The first Diner en Blanc occurred in 1988 when Francois Pasquier returned home to Paris after a few years abroad and decided to reconnect with some old friends. So many wanted to come that they decided to meet at a park called the Bois de Boulogne and wear white so they could all find each other. Pasquier continued the tradition in subsequent years and, with the help of his son, Aymeric, spread the event to cities like Montreal, Milan, Barcelona, New York and San Francisco. Unsanctioned Dinners in White have occurred in other cities, including Denver, Minneapolis, and Seattle.
What if you were sitting in a park, enjoying a beautiful day, when all the sudden you were surrounded by hundreds of people wearing white and toting tables, chairs and food for a spontaneous picnic? You'd probably be a little awestruck, which is exactly how those holding this Diner en Blanc, or "Dinner in White," want you to feel. It's essentially a flash mob picnic involving hundreds or even thousands of participants.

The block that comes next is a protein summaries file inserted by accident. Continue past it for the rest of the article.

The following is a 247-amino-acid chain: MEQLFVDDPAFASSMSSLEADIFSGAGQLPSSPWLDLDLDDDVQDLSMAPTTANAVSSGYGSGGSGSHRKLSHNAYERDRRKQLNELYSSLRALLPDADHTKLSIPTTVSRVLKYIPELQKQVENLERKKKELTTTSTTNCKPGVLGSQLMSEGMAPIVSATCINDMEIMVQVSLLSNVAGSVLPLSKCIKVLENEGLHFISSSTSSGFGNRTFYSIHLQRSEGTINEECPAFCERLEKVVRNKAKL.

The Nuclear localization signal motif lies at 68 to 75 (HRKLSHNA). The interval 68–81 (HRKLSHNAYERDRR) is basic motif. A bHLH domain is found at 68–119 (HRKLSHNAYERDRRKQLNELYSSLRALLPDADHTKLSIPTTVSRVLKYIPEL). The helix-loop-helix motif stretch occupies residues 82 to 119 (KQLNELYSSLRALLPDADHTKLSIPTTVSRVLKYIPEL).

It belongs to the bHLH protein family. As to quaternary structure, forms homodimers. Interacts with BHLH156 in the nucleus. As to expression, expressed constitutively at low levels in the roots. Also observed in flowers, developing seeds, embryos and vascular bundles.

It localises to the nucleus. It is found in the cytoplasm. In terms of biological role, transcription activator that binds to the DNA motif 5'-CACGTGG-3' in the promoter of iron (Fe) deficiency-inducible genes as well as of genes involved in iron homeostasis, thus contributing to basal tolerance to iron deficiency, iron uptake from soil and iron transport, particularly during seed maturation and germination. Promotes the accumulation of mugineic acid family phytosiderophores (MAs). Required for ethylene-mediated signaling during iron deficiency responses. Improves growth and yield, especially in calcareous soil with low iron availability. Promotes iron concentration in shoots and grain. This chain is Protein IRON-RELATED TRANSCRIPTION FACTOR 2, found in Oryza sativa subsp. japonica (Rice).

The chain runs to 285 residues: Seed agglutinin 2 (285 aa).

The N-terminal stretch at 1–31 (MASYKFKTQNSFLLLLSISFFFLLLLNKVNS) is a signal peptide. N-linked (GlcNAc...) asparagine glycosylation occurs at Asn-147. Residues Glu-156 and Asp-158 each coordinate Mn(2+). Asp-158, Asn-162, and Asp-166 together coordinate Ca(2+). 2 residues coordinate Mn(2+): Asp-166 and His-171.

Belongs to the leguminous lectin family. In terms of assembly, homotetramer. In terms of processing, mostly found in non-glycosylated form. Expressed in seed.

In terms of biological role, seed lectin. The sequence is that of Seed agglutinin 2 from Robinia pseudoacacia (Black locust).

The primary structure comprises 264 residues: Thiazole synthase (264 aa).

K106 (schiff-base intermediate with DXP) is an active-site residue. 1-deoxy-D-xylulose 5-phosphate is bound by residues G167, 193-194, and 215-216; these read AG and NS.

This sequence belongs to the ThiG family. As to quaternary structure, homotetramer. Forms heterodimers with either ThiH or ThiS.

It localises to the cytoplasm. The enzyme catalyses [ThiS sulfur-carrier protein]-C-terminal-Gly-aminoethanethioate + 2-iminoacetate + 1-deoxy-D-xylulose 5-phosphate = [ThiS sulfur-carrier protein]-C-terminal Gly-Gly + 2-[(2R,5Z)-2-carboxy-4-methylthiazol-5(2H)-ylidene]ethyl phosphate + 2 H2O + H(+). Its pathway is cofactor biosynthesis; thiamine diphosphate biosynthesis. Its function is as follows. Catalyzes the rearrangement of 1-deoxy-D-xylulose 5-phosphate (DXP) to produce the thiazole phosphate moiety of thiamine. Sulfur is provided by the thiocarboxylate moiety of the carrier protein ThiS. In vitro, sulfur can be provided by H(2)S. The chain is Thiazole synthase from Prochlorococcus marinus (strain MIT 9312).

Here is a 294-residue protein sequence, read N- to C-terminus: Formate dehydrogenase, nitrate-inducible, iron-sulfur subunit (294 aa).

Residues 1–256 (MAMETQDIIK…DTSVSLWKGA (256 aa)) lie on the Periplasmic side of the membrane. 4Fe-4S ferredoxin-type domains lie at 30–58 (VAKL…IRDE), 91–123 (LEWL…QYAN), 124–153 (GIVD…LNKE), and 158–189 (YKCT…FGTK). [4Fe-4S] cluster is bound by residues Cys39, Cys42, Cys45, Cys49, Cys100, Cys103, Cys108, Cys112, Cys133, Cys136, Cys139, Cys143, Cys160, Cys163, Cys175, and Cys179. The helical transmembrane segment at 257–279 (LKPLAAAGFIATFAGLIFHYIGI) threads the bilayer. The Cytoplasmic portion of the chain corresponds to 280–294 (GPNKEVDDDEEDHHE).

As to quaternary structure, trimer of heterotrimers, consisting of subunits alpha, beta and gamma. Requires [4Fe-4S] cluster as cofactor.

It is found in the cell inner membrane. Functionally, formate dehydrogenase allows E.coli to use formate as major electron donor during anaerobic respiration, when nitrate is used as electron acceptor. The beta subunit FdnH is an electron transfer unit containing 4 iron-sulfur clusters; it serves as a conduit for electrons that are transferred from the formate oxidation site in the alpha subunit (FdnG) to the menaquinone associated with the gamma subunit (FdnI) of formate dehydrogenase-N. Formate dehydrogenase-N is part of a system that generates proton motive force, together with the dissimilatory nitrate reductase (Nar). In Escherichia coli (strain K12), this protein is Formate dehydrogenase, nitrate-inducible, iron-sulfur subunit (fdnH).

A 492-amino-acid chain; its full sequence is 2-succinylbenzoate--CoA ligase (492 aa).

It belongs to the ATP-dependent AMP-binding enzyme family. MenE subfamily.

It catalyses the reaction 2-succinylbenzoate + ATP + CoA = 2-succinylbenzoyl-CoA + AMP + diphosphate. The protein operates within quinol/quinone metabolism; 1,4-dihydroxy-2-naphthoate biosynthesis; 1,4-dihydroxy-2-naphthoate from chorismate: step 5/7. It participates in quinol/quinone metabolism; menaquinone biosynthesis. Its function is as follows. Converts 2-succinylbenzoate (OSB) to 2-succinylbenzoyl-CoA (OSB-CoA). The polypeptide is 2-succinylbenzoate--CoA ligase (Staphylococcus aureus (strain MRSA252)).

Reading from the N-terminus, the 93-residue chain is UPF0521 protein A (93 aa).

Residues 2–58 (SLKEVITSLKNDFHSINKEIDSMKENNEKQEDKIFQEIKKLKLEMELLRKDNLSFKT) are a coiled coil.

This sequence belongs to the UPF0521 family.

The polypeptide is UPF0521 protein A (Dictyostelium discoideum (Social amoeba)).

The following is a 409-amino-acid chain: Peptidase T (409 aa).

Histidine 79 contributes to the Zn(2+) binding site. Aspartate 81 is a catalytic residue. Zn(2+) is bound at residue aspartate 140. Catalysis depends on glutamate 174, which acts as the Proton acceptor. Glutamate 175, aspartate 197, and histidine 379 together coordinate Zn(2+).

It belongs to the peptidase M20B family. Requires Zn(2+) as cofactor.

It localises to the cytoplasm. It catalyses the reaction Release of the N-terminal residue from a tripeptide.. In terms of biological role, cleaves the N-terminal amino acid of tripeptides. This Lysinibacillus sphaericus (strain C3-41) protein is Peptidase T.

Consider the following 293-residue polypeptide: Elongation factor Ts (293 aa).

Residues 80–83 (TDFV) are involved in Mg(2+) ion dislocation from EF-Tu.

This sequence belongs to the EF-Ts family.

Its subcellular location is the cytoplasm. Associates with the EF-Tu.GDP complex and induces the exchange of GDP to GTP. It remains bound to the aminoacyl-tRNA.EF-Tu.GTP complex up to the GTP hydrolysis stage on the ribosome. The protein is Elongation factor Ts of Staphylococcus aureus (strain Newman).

These gatherings, which can involve as many as 10,000 people, are typically announced through word-of-mouth or social networks like Facebook or Twitter. Once invited, attendees are told the time of the Diner en Blanc, but in order to maintain the element of spontaneity, they won't learn the location until one hour before the event is set to begin. Then, at the appointed time and place, droves of white-clad picnickers descend with tables, chairs, food, tablecloths, plates, napkins, candlesticks, flowers and any other fine dining accessories that they choose to bring along. The end of the impromptu dinner is often when the group lights sparklers, then a band or DJ is on hand to lead the dancing that typically concludes the magical night. Everyone is expected to help out with the cleanup so that not one scrap of food or trash is left when the group departs.